“Knickerbockers” (1810-1840)
    the name “Knickerbockers” (p.30-31)
    comes from Washington Irving‟s A History of New York by
     Diedrich Knickerbocker (1809) -- a local history of New York

By the early 1800s -- two hundred years after Henry Hudson
  arrived -- most New Yorkers knew little about their city's
  history. Few even knew that Manhattan was once New

“Diedrich" means "father" in Dutch, and the last name, according
  to the author's note, meant "to nod or doze over books”
The Period of
     “Knickerbockers” (1810-1840)
   Took interest in the local history of New
   Invented many events and legends
   Gave New York City a special local color
   Laughed at the Puritans and early Dutch
Knickerbocker's New Amsterdam
     Washington Irving (1783-1859)
   The Sketch Book (1819) contains 32 stories two best
    stories: “Rip Van Winkle” and “The Legend of Sleepy
    Hollow” (p.31-32)
   Plots are based on old German folk tales
   Few of the stories are really original; his writing materials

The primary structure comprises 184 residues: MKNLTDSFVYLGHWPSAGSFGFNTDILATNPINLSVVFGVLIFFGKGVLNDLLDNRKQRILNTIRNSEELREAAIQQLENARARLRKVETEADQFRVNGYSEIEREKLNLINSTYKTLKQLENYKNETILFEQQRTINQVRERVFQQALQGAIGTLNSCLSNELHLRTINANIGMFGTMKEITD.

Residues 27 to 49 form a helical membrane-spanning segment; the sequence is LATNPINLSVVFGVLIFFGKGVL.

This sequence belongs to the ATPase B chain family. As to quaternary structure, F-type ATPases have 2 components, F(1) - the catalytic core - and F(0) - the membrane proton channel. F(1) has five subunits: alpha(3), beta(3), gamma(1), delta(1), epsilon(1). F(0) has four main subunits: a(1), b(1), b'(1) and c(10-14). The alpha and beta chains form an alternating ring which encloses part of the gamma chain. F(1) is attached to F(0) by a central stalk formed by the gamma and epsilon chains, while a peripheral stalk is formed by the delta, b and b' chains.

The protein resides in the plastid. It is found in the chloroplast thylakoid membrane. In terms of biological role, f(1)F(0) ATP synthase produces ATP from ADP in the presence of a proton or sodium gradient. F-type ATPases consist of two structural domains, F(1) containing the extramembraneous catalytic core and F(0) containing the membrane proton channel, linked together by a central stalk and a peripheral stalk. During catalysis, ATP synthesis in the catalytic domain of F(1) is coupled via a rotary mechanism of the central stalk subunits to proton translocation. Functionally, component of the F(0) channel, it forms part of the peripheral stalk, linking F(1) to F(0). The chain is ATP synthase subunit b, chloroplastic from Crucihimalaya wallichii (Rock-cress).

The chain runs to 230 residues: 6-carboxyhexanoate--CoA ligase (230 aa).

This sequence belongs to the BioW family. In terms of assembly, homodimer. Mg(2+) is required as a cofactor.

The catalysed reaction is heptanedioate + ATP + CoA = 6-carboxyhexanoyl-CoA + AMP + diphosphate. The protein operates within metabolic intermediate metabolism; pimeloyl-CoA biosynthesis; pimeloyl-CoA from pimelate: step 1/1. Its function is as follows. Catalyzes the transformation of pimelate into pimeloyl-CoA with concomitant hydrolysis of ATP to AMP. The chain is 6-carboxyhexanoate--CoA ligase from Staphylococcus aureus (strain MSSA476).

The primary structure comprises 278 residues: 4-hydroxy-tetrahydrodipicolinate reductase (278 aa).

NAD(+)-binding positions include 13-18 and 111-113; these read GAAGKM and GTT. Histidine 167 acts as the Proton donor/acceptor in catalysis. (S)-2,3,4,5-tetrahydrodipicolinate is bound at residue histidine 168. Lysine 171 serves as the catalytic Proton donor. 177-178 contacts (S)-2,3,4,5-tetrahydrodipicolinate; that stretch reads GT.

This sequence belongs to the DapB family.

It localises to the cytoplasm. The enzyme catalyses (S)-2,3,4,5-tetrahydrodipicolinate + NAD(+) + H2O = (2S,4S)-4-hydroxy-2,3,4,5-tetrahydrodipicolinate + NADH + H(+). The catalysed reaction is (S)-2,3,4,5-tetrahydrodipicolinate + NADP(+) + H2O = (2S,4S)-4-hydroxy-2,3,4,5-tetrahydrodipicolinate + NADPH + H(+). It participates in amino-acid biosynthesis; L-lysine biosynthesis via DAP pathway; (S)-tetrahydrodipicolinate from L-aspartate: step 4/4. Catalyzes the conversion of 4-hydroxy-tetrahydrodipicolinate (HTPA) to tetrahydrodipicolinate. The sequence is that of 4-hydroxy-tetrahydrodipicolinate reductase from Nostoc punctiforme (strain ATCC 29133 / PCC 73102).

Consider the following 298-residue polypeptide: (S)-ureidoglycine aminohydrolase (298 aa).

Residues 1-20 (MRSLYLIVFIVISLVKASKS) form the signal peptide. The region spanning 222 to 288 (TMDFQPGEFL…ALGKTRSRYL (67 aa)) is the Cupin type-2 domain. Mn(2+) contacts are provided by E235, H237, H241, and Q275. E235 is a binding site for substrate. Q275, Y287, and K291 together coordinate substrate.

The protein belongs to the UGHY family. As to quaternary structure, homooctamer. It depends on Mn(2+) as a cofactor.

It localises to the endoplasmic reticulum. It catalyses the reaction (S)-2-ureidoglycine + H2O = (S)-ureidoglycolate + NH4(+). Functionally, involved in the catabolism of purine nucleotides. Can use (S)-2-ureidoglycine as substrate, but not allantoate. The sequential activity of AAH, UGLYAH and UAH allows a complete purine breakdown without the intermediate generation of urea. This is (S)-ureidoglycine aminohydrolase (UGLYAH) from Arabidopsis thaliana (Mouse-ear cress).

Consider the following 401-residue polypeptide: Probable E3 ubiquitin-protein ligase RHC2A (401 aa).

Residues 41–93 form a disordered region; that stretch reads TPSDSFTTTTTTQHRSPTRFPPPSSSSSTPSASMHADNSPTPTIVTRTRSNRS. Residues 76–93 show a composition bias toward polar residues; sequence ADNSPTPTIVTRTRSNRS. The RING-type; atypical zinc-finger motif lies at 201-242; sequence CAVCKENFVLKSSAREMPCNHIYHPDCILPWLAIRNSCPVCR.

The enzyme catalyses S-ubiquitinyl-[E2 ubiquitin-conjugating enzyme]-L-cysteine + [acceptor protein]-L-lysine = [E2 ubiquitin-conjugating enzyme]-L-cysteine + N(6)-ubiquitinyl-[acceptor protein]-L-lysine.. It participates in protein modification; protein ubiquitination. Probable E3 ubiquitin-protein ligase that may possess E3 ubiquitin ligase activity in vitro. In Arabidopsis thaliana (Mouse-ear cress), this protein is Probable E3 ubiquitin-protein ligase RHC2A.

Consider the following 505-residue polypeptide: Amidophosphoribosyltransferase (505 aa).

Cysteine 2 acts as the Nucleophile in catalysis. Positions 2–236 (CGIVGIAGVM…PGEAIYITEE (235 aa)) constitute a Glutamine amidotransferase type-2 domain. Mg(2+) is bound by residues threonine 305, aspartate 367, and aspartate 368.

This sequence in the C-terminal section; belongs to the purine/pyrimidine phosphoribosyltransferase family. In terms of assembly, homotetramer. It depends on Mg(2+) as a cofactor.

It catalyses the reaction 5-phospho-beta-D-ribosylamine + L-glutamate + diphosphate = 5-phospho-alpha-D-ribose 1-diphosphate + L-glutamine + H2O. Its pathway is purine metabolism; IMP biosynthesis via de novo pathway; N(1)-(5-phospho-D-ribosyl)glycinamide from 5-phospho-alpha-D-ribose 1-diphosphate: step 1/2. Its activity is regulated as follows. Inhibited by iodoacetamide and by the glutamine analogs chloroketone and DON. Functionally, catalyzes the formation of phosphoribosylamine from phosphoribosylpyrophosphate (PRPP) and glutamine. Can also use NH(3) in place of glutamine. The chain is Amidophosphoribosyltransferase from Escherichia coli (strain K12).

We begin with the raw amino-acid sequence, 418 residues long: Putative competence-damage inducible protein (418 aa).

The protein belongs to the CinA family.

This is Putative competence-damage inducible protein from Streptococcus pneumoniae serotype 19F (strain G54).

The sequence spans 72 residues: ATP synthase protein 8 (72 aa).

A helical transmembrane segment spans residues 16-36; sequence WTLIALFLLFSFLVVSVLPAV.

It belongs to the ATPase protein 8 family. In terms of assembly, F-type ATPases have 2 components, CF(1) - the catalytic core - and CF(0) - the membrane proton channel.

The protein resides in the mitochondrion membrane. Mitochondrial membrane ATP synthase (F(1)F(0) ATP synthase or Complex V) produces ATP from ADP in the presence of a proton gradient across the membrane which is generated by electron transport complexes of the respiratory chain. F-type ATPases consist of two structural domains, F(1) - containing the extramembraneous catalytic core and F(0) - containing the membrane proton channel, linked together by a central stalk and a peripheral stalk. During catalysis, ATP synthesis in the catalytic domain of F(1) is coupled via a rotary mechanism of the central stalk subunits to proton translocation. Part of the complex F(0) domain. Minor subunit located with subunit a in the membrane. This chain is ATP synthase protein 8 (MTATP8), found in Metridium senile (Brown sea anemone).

come from nations of Europe
   the first Ameriacn to earn his living through literature
   considered feeling and language as more important
    elements in his art than story or character
   regarded the story simply “as a frame on which I sketch
    my materials”
Rip Van Winkle
James Fenimore Cooper

      wanted to speak for all America (since Neither Irving
       nor othe Knickerbockers really tried to speak for the
       whole country. Their whole world tended to stop at
       the borders of New York State.) – p.33
      his books contain much thoughtful criticism of
       American society
      In Europe, Cooper was known as “the American
       Walter Scott” (who wrote adventure stories filled with
       historical details)
      considered his works to be completely original
      their characters are “American,” the pioneer, the
       Indian and the Yankee sailor
      The Spy (1821), his first successful novel
              “Leatherstocking” Series
   The Pioneers (1823) – p.34-35
        set in America‟s movement westward
        the main character Natty Bumppo, a typical
         American pioneer figure, a master of all the skills
         needed to live in the forest, deep love for nature,
         sympathy for all people, including Indians
        race conflict between white and Indians
        Uncas and Chingachgook are Natty‟s best Indians
         friends – noble savages
        the Indians, dying race, were sacrificed to the
         advance of white culture
             “Leatherstocking” Series